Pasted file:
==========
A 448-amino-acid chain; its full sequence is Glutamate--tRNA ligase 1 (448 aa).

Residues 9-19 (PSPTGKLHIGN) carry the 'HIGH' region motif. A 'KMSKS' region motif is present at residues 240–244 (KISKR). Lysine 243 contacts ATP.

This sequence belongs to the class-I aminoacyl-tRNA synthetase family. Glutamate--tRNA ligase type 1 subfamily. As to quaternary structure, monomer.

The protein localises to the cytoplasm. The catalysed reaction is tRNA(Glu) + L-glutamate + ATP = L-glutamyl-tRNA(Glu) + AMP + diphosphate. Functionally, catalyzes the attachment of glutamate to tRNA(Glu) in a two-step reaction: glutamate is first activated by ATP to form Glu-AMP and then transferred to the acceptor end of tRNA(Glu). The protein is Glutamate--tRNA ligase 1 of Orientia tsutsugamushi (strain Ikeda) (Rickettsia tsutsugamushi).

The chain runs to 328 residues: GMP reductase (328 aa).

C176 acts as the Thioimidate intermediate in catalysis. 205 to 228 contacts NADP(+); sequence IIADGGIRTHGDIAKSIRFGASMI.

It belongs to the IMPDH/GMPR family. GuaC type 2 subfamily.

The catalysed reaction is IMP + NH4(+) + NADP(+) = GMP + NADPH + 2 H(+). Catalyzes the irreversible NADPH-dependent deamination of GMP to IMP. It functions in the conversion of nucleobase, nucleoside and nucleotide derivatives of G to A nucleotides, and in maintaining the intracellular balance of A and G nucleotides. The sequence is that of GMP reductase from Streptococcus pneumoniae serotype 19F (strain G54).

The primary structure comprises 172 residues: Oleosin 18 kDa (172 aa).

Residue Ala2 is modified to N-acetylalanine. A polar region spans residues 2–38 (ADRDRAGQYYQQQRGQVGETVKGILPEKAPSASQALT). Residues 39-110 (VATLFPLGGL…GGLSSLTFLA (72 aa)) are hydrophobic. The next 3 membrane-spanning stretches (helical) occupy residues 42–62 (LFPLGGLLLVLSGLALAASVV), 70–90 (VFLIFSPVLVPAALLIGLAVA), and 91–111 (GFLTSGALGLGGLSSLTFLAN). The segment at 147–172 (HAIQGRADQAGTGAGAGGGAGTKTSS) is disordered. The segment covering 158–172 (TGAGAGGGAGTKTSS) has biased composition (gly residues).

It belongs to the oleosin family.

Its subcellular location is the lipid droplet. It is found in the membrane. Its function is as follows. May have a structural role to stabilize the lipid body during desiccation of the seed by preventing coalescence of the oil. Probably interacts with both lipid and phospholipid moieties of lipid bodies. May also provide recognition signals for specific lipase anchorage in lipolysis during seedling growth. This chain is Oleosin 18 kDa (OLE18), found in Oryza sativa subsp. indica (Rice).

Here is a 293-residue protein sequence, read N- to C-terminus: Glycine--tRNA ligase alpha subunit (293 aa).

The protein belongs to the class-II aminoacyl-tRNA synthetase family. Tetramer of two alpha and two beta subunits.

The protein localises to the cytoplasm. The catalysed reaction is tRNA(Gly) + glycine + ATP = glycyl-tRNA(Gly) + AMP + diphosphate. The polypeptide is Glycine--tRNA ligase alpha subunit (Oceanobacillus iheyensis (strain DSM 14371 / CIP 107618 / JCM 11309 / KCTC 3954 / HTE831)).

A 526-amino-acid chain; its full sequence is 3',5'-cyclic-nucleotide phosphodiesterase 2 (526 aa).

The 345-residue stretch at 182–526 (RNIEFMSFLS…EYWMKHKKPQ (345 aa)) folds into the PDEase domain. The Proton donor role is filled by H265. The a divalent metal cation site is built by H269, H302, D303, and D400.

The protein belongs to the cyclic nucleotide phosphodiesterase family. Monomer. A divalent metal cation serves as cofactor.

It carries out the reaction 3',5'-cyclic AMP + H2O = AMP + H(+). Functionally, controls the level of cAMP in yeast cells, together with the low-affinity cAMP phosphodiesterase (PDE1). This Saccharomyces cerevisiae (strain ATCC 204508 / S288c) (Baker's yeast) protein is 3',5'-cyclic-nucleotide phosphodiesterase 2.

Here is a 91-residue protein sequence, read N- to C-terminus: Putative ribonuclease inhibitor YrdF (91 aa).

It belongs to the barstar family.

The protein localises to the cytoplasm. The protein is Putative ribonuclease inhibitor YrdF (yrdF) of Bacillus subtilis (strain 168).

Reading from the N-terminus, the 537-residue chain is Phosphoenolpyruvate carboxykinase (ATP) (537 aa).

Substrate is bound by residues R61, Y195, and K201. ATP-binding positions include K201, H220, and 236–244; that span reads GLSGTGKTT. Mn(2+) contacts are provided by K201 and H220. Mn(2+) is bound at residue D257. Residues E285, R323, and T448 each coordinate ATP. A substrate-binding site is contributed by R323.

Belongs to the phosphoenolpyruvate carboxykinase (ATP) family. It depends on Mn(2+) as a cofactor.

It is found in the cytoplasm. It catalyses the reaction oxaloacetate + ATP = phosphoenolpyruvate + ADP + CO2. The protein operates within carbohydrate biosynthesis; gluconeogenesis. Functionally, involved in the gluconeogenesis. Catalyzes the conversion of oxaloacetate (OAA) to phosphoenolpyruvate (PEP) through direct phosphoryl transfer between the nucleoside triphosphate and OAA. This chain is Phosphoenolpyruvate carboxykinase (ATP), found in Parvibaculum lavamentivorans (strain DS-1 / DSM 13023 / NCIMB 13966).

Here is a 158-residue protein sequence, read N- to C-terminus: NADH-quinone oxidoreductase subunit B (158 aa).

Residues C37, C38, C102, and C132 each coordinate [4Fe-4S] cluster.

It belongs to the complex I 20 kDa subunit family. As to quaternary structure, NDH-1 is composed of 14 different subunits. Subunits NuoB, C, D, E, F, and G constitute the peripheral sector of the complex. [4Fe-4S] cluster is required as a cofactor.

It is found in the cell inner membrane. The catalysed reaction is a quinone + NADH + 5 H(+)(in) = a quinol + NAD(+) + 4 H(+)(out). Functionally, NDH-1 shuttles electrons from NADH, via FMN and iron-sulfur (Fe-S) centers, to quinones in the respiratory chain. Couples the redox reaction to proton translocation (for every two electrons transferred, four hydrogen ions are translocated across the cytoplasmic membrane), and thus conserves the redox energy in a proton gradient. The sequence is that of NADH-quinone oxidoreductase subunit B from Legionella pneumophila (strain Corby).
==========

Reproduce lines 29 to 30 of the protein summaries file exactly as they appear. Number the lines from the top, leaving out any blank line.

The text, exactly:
It belongs to the complex I 20 kDa subunit family. As to quaternary structure, NDH-1 is composed of 14 different subunits. Subunits NuoB, C, D, E, F, and G constitute the peripheral sector of the complex. [4Fe-4S] cluster is required as a cofactor.

It is found in the cell inner membrane. The catalysed reaction is a quinone + NADH + 5 H(+)(in) = a quinol + NAD(+) + 4 H(+)(out). Functionally, NDH-1 shuttles electrons from NADH, via FMN and iron-sulfur (Fe-S) centers, to quinones in the respiratory chain. Couples the redox reaction to proton translocation (for every two electrons transferred, four hydrogen ions are translocated across the cytoplasmic membrane), and thus conserves the redox energy in a proton gradient. The sequence is that of NADH-quinone oxidoreductase subunit B from Legionella pneumophila (strain Corby).